The discussion among these speakers on this nation-wide broadcast gave evidence that any solution of the race problem which falls short of physical separation must eventually end in amalgamation. Neither the white nor colored speakers offered any plan to prevent the mingling of the races; on the other hand, each of them is an opponent of segregation and may be said to be an advocate of full equality. Their suggestions on the race question, though differently stated, would all result in the mongrelization of the American people.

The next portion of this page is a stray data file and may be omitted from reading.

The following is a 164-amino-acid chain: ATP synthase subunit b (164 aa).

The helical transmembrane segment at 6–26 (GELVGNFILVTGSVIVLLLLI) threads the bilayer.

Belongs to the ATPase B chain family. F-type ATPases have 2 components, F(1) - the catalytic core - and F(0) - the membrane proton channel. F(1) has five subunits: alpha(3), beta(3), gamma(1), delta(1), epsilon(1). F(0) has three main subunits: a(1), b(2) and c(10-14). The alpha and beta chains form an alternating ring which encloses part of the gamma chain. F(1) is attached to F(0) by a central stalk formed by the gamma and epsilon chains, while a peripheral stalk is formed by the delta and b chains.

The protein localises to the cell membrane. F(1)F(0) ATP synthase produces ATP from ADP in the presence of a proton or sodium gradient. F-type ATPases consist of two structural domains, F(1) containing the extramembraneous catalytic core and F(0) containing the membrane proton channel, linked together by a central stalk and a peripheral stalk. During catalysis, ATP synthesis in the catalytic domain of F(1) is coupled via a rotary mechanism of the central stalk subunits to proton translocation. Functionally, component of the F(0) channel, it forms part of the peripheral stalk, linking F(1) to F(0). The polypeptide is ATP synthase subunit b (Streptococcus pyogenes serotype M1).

Stuart 0. Landry has pointed out three possible solutions to the Negro problem in this country. He says: "In this chapter I have suggested three solutions, any or all of which are feasible. Emigration (by this Mr. Landry means repatriation) will not be the solution because of the reluctance of American Negroes to leave this country. Intensive segregation may come about in the course of time, since it offers many advantages to the Negro from a social and economic standpoint. This leaves the third solution as the probable one -- that is, the maintenance and development of a bi-lateral civilization, in which Negroes and whites, living side by side while maintaining the distinction of race, will enjoy the same political rights with equal educational and economic opportunity. Each race will then be free to develop the highest type of civilization of which it is capable."9